Bryopsis corticulans Life History
Bryopsis have found to be able to reproduce both sexually and asexually, though in various references, it has been said to only reproduce sexually without a sporangial life phase (no diploid sporophyte generation as discussed below). Despite the discrepencies in the literature, I have outlined both the entire sexual life cycle (as I seem to found a sporangial life phase in a tropical Bryopsis species, pictured above) and asexual reproduction.
In Bryopsis, the gametophyte (the macroscopic plant we commonly think of as Bryopsis) is much larger than the sporophyte and only has one set of chromosomes (haploid, 1N). * When it starts to reproduce, chloroplasts will aggregate at the base of a pinnae (branch) because the base of the pinnae will start to swell. This effectively forms a "plug" separating the cytoplasm in the pinnae from that in the main axis (thallus). This will effectively block off the transport of chloroplasts, nuclei and organelles to certain pinna by "pinching off" and isolating the pinna. These specialized pinna become the gametangia, the gamete-producing (gametogenesis) areas of the plant. Each gametangium will either produce either male or female haploid gametes. Both male and female gametangia are produced on the same parental plant (monoecious).*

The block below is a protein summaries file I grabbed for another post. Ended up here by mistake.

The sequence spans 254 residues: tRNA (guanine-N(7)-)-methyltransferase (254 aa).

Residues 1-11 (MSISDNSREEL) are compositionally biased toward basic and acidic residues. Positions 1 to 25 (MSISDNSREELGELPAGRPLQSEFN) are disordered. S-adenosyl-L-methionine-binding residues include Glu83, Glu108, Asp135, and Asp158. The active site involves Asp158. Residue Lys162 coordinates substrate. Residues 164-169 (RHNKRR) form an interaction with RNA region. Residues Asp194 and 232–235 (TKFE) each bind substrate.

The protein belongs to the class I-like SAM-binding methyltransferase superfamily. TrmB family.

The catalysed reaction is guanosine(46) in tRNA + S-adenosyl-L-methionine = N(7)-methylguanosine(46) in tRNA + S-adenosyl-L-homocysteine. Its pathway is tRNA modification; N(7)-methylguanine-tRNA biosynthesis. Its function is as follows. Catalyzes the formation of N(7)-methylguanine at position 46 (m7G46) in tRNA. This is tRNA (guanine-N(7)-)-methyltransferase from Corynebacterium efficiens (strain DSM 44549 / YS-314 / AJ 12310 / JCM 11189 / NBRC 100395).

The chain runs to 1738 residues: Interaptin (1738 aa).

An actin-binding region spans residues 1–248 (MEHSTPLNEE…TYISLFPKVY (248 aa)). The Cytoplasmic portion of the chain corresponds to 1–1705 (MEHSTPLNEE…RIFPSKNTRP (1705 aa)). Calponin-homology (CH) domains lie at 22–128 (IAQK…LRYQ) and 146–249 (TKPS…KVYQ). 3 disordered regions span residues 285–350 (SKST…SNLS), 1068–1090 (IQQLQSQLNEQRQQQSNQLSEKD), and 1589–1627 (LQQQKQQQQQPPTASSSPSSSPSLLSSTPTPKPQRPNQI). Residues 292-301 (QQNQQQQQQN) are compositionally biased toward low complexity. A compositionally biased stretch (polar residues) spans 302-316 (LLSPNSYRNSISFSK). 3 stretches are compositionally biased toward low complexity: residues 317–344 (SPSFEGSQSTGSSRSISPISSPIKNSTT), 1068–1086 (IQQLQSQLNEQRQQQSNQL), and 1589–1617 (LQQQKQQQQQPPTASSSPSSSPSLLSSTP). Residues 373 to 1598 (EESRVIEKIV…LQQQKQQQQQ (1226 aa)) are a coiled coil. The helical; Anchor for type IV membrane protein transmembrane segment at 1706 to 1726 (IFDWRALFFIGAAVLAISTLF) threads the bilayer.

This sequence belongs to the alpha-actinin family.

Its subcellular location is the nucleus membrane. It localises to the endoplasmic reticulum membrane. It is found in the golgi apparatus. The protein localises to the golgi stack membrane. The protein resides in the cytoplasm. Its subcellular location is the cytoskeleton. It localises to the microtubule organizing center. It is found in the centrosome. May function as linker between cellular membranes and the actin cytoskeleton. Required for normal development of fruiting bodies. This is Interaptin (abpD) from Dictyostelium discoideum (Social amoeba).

Bryopsis is anisogamous, meaning that it produces motile gametes that are unequal in size (the female gamete is three times larger than the male). Both gametes are pear shaped and have to flagella of equal length (biflagellated). The male gamete has a giant mitochondrion, occupying a greater volume of the cytoplasm, whereas the female gamete has many small mitohondria and a larger chloroplast with an eyespot. *
The gametes are released into the ocean for external fertilization. Since Bryopsis is monoecious (both male and female gametangia on same parental plant), the male and female gametes are released at the same time and often times fertilization of gametes from the same parent will produce homothallic plants (where both gametes are from the same parent). Fertilization of the gametes will produce a diploid (two sets of chromosomes, 2N) zygote that will develop into either gametophytes (macrothalli, 1N) through meiosis and mitosis or a sporophyte (microthallus, 2N). *
The sporophyte looks nothing like the gametophyte. It looks like a creeping filamentous germling. Through mitosis and subsequent meiosis, the sporophyte produces and releases numerous haploid zoospores (spore with flagella) which develop into new gametophytes (approximately 50% male and 50% female). And thus the cycle starts again. *